Ayutthaya: the world’s largest city in 1700 AD
Ayutthaya was often called the most beautiful city in the world by the diplomats who visited it. In 1700 A.D., it was home to roughly one million citizens and served as the capital of Thailand. Today, it is roughly an hour’s drive from Bangkok, and only remnants of the once-great city remain. It was sacked in 1767 by the Burmese, and they actually forced the inhabitants to leave the city. It is one of Thailand’s most visited tourist sites because of many of its large, beautiful statues and temples remain. Many of the statues of Buddha seem to have been decapitated, however.
Perhaps the reason the population boomed in the 1700s was because of the city’s role as a major trading center. It supported commerce from India, China, and Indonesia and became a major connection between the East and the West. As an island metropolis, Ayutthaya was surrounded by three rivers that connected to the sea, making it less vulnerable to destruction or economic impact from visiting warships and flooding. The city’s layout was well-organized, especially for its time. It had roads, canals, and even moats around some of the important structures. Its hydraulic water system was also extremely advanced for its time.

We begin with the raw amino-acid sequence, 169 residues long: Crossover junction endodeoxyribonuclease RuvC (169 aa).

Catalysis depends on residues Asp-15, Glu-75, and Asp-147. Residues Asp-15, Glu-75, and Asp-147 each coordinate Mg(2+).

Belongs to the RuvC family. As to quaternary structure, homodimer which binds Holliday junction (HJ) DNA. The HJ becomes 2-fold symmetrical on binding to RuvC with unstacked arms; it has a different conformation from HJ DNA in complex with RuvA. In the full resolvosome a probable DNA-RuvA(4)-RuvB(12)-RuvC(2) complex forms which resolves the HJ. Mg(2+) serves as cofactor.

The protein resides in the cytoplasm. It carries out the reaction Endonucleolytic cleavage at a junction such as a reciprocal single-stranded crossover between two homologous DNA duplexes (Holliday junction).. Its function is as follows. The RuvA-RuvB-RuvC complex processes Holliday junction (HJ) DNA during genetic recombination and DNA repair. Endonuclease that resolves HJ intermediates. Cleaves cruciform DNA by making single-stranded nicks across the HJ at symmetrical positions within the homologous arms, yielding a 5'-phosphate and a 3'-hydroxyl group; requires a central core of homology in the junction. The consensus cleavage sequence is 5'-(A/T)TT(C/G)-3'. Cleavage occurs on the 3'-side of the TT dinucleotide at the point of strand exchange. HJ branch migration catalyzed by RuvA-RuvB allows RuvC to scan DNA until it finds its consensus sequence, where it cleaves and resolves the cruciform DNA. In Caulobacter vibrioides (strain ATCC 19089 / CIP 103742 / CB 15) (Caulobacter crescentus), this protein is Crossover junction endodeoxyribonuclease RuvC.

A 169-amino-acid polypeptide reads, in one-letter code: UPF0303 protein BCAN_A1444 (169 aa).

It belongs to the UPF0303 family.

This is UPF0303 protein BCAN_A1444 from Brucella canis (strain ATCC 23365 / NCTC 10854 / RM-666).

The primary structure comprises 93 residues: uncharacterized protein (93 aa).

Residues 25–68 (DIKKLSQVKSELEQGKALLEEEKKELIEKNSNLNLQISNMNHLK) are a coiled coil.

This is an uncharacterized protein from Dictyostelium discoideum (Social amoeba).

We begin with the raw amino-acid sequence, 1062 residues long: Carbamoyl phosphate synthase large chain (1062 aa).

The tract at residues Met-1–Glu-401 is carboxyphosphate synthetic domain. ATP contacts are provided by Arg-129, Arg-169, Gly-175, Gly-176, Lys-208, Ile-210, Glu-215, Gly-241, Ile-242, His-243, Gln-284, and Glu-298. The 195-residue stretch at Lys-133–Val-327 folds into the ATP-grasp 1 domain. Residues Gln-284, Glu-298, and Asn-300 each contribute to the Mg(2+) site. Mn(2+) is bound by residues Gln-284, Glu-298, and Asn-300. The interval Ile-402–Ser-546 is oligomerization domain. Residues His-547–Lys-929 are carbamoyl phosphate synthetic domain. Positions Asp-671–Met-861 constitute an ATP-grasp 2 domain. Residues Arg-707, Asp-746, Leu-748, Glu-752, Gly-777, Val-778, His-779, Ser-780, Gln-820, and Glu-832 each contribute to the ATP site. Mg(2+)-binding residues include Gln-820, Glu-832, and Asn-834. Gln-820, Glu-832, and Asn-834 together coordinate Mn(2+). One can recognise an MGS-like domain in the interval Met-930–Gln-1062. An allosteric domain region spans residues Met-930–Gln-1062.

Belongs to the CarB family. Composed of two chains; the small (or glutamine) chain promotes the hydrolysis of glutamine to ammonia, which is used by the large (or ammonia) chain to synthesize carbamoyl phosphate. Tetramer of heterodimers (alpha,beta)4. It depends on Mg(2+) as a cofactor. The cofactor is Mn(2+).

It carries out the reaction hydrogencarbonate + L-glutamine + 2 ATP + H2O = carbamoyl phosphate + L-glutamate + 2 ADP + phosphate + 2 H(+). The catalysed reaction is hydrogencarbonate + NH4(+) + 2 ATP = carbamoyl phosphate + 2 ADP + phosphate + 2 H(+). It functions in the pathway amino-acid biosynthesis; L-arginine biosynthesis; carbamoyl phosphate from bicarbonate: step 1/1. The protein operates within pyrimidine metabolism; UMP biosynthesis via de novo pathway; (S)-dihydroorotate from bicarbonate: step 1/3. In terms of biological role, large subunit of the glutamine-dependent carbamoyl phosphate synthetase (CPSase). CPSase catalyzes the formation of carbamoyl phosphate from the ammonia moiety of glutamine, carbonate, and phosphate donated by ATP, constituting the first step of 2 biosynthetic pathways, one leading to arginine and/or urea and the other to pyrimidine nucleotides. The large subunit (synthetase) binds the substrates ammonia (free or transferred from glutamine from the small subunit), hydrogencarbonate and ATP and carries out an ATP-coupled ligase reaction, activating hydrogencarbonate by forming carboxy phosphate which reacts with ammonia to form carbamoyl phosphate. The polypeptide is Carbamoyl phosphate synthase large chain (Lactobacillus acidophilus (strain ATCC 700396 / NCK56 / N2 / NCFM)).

The local culture was somewhat unique because of the large mix of people who visited (and sometimes stayed) there. All of the buildings were adorned with elegant designs, sculptures, and paintings that were a unique blend of many cultures. Art like that cannot be found anywhere else in the world.
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